Then I saw Femmetamorphosis – a play (in the Theatre section of the Fringe Programme) based round a lingerie party. I went to see it because I accidentally travelled up from London to Edinburgh sitting next to its author and star Sharron Spice. More in a future blog.

Late night at the Fringe is where you often get the really bizarre shows.

Bob Slayer tells tales in his double decker BlunaBus

Bob Slayer tells ad lib tales in his big double decker BlundaBus

Bob Slayer is doing 24 Hour Shows, a great title which means he is doing not day-long shows but a different hour-long show for 24 nights on the top floor of his double decker BlundaBus

And Hate ’n’ Live is always unexpected and interesting with Darius Davies, Leo Kearse and three or four guest comics improvising around why they ‘hate’ various things suggested by the usually-packed-to-gasping audience. Last night one of the comics was the inescapable Lewis Schaffer strangely yet successfully out of his comfort zone.

He had to talk about something other than himself.

You see and hear the strangest things at the Edinburgh Fringe.

The courtyard of the Free Sisters on a Saturday night - one of the seven gateways to hell

The courtyard of the Free Sisters on a Saturday night resembles one of the seven gateways to hell

 

Leave a comment

Filed under Comedy

The comeback of comic Joz Norris and his ex-wife after that wild wolf incident

“What do you want for the photo? I can cross my eyes.

“I can cross my eyes,” Joz said. But he was in shadow.

“Why am I talking to you?” I asked Joz Norris.

“Because I have all sorts of new things I’m doing. This year, I’m trying to do something interesting with context.”

Pay attention, dear reader, because – in this context – often when comics talk about a particular ‘year’, it starts when the Edinburgh Fringe ends in September and ends with their Fringe show in August.

Anyway…

“I think,” Joz said, “that it’s more fun to do a show against an unfamiliar context. So, for the Leicester comedy festival (in 2016) I’m going to do a solo comedy show that takes place in two venues at the same time, both performed by me. I would run from one venue to the other and there would be screens which show each audience in each venue what’s going on in the other one. I’ve got no idea how I’m going to do it. It may fail. But I think it’s an interesting backdrop for a show.”

“You could,” I suggested, “have another comic in the other venue and you keep swapping over.”

“Well there is,” said Joz, “going to be a bit where my ex-wife turns up and we keep missing each other.”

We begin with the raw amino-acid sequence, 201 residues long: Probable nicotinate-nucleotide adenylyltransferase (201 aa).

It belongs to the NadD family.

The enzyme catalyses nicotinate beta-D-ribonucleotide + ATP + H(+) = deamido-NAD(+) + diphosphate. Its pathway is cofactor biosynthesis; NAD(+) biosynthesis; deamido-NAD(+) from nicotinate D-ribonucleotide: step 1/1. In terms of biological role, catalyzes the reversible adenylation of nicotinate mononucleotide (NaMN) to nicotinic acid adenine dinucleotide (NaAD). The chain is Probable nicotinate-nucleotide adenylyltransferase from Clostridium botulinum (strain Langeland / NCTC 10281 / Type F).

“I feel obliged to point out,” I told him, “that you do not have an ex-wife.”

“But,” argued Joz, “within the canon of Joz-Norris-on-stage, he does. In my show in 2013 I had an ex-wife who, by the end of the show was revealed to be fake. I quite like the idea of bringing her back.”

“A comeback for the fictional wife?” I asked.

The Joz Norris Xperience

It’s The Joz Norris X-peerionce

“Yes, I’m doing a lot of comebacks this year. I’m doing a show on Monday called Joz Norris & Friends Present: The Joz Norris X-peerionce. I billed it as a ‘comeback gig’ and Time Out did a listing that said: We don’t understand why Joz Norris is doing a comeback gig, because he hasn’t been anywhere – So I went to live in the wilderness for about three days.”

“Which wilderness?” I asked.

“A wood in or near Wales. I made an art film there about facing death in the wilderness. Because I really faced death. I was on top of this hill and I thought I had enough food to last me a day-and-a-half and get me over Offa’s Dyke and get me to Hay-on-Wye and then I would stock up on food in Hay-on-Wye. But there was fog. I was on the top of Offa’s Dyke and I remembered it was where they filmed An American Werewolf in London. So suddenly I got very scared and then I found wolf tracks in the ground.”

“How,” I asked, “did you know they were wolf tracks?”

“They might have been very big dog tracks,” admitted Joz. “But they were the big tracks of a big animal. Just claws, really. Claw tracks. So I got very scared. I could only see six feet in front of me because of the fog and then a wild horse came looming out of the mist and I really thought it was a wolf and I was going to die and I ran and then I pitched my tent. I had a pop-up tent. I was so scared I just ate all my food and the next day I had to go home. So I didn’t even make it to 24 hours.”